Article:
Himalayan Bees Make Psychedelic Honey

Himalayan Bees Make Psychedelic Honey

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Locals in China, India, and Nepal risk their lives to obtain the golden liquid that drips from very particular hives deep in the Himalayan forest. This honey is so precious it is called ‘mad honey’ for its interesting properties, coveted the world over.

Honey from the Himalayan cliff bee (Apis dorsata laboriosa) results when the largest bee in the world (just over 3cm long) scavenges pollen from Rhododendron flowers. The highland species has access to the flowers, which are normally highly poisonous to humans. The bee has had little alteration to its genes since its habitat is largely undisturbed in the Himalayan Mountains.

Even mountain dwellers with a shrewdness for climbing would have a difficult time gathering honey from the ‘mad honey’ hives, though. The Cliff Bee mostly nests at altitudes between 2,500 and 3,000 m (8,200 and 9,800 ft), building very large nests under overhangs on the south-western faces of vertical cliffs.

This Himalayan honeybee’s wares are as valuable as gold, nonetheless. Many Rhododendron species contain grayanotoxins, which is why they are widely known to be poisonous to humans, but the honey made from the same flower has some pretty potent effects on the average Joe or Jane.

‘Mad honey’ is known to be a powerful hallucinogen and recreational drug as well as being ascribed many medicinal features. The honey is thought to be effective in treating everything from hypertension and diabetes to poor sexual performance, when taken in small doses. In large doses; however, it can be highly toxic and even fatal. There are legends of yogis living in the area that were like medicine men who could administer the right does to humans seeking the flower’s more desirable qualities without killing themselves by eating the honey.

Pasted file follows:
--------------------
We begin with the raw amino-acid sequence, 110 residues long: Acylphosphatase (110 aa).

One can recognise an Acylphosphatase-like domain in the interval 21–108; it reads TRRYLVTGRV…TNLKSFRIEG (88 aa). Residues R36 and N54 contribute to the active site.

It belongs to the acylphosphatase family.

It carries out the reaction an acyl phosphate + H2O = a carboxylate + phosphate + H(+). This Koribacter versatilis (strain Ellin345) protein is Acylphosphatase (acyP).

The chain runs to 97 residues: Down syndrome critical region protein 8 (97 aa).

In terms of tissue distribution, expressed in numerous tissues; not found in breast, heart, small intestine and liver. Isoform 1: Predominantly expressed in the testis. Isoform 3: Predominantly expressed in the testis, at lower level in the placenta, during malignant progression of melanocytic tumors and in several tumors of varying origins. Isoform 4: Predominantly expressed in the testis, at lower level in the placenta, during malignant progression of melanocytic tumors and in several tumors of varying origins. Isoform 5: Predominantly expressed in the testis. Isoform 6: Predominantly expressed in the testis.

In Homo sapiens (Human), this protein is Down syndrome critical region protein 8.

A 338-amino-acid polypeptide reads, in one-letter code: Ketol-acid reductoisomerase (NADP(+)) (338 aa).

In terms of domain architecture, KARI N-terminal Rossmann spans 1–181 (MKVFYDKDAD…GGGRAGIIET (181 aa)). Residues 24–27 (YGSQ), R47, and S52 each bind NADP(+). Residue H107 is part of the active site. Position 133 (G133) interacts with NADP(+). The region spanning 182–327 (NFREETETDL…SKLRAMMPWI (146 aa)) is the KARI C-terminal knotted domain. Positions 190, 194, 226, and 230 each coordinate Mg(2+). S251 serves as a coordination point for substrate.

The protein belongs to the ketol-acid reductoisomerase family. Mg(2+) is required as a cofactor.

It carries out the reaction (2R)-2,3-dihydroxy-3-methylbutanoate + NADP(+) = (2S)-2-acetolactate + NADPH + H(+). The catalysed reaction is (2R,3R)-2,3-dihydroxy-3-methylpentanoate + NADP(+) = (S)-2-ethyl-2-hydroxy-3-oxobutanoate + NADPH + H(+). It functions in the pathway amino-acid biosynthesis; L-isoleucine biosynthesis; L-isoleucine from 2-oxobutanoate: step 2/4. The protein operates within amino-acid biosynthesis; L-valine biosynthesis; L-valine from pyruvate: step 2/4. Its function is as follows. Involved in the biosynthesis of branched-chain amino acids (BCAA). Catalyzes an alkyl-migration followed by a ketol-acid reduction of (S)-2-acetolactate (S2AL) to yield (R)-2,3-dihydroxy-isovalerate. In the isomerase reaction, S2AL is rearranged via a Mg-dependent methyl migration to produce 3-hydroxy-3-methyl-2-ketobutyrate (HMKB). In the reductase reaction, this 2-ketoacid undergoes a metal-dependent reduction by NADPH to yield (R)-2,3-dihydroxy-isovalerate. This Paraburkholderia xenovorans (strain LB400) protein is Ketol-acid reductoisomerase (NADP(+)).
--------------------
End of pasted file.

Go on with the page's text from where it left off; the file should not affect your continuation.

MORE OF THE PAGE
In small amounts, the honey is intoxicating, giving a feeling of relaxation and a pleasant dizziness and tingling sensation. With slightly larger amounts, it can be hallucinogenic, although there is little scientific literature regarding it’s effects. When taken in larger doses, however, mad honey can cause Rhododendron poisoning (or honey intoxication) which is characterized by vomiting, progressive muscle weakening and heart irregularities.

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This tribe in Nepal ‘hunts’ mad honey for its very interesting properties. Though it can be medicinal, and fetch a high price, locals still barely make a profit after the efforts they go to obtain it:

 

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